There's a bottle of Martini, three quarters full. It's very cold. I open it and pour out a glass, just a small one. It's oily on my tongue, then there's a bitter, herbal taste which ought to be doing me some good.

It makes me tired, right down to my feet. I want to sit down. I pick up the bottle and the glass and go back to the sitting-room, but this time I don't sit in the armchair. I choose the sofa, in case I feel like putting my feet up. The Martini's moving round inside me already, getting everywhere. Nice. I get up again and find a lemon in the fruit bowl. A bit wrinkled, but it'll do. I cut it into quarters and put them on a saucer. It looks good to put a slice of lemon into the Martini, as if it's a proper drink you might pour for yourself before going off out somewhere for dinner. I suck the last drops of the Martini from around the lemon quarter. It's a funny noise, and it reminds me of something. I fill the glass and the lemon bobs to the top. after a long time bits of fruit get sodden and they lie in the bottom of the glass no matter how much more you pour in.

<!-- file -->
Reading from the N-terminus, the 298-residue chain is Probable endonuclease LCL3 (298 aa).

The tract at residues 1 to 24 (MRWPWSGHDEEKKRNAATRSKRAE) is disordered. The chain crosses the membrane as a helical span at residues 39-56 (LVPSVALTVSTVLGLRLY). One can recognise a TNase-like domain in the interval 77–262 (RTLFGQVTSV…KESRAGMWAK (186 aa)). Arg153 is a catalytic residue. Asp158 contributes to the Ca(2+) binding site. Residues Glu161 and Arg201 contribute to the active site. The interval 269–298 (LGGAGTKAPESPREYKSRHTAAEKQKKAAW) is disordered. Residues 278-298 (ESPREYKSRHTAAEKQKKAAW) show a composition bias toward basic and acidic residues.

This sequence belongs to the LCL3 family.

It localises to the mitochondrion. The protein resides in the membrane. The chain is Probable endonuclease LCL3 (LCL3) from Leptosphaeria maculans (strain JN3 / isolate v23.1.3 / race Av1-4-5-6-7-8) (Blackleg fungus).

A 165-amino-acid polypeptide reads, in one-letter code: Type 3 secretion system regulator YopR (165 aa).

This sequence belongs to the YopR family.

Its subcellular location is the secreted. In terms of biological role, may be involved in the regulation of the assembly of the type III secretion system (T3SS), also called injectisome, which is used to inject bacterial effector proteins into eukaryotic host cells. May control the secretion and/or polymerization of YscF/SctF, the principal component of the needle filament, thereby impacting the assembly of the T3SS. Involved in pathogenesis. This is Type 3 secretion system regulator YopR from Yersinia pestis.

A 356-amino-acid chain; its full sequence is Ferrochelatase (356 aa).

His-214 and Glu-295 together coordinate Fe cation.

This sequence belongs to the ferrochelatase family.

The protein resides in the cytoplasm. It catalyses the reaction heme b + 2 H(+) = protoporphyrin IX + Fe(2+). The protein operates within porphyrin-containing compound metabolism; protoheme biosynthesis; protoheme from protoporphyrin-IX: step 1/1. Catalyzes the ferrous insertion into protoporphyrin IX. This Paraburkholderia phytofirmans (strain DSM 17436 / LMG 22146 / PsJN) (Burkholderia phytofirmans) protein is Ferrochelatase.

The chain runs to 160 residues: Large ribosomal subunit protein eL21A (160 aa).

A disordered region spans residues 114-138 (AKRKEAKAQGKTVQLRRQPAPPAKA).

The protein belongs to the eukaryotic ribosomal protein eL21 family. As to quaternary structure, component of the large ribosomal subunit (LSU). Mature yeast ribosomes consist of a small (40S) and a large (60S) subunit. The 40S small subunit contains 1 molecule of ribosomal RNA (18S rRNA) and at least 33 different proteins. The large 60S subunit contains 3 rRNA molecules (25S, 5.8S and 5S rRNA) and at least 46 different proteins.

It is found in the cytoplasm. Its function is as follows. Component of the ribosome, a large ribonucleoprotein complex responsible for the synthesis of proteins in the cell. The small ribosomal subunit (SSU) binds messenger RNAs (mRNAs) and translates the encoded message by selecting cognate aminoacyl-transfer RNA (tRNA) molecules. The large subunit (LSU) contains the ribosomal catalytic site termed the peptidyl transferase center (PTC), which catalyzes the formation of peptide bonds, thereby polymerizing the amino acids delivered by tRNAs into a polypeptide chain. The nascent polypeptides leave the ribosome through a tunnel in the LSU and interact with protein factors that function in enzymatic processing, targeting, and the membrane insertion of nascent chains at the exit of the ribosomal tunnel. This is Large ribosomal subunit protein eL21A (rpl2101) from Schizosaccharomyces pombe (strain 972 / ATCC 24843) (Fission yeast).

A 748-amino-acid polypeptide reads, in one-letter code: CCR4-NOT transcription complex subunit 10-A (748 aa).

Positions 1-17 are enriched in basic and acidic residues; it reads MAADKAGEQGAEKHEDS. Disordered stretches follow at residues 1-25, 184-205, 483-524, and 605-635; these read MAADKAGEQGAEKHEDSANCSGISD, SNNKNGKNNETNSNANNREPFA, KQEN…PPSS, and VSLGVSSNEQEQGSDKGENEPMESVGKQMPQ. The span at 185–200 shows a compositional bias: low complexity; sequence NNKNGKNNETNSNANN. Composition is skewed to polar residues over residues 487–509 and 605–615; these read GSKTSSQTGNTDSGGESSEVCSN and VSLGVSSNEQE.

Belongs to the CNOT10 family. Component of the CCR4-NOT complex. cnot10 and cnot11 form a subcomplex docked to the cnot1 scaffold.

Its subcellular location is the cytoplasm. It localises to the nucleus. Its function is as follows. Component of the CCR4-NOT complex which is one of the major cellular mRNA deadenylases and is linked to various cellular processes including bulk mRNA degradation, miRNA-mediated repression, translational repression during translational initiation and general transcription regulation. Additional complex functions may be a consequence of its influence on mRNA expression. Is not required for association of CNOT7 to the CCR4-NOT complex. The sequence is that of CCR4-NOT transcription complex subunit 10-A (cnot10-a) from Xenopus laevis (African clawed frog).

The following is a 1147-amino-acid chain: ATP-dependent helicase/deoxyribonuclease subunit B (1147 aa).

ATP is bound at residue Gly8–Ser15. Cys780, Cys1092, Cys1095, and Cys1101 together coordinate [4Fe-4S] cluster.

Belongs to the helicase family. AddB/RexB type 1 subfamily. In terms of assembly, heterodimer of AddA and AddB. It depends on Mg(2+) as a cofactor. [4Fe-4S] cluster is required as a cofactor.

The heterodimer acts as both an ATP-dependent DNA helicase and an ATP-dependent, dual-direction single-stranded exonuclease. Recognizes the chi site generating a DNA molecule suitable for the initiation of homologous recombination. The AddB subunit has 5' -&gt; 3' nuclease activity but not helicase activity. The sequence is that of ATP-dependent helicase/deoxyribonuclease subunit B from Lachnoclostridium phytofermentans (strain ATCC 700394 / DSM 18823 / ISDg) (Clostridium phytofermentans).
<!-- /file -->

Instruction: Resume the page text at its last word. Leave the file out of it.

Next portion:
I know what the sucking noise reminds me of. It's the noise of the bath water going out slowly, before I cleared the waste-pipe with the plunger.

The bath is white, clean. It smells of lemon bath cleaner. I did a good job there. I keep it in mind.

In this passage, Louise is on the borderline between heavy drinking and alcoholism. She is separated from her husband Paul, and their daughter Anna is living with him. As the scene continues the extent of Louise's drinking becomes clear, and how far she's come form her former life. But I wanted this to be a scene that draws readers in, rather than repelling them. A lot of people know what it's like to be alone and to kid themselves about their consumption of food or drink, and make it seem normal by decorating it with a soggy lemon. I also wanted to capture the sensation of drinking from Louise's point of view: this is not an objective view of her as a drinker. Time jumps in the scene, as it jumps in Louise's mind. Like Louise, the passage glosses over exactly how many times the glass is refilled. Like Louise, the passage chooses what it will dwell on, and what it will avoid.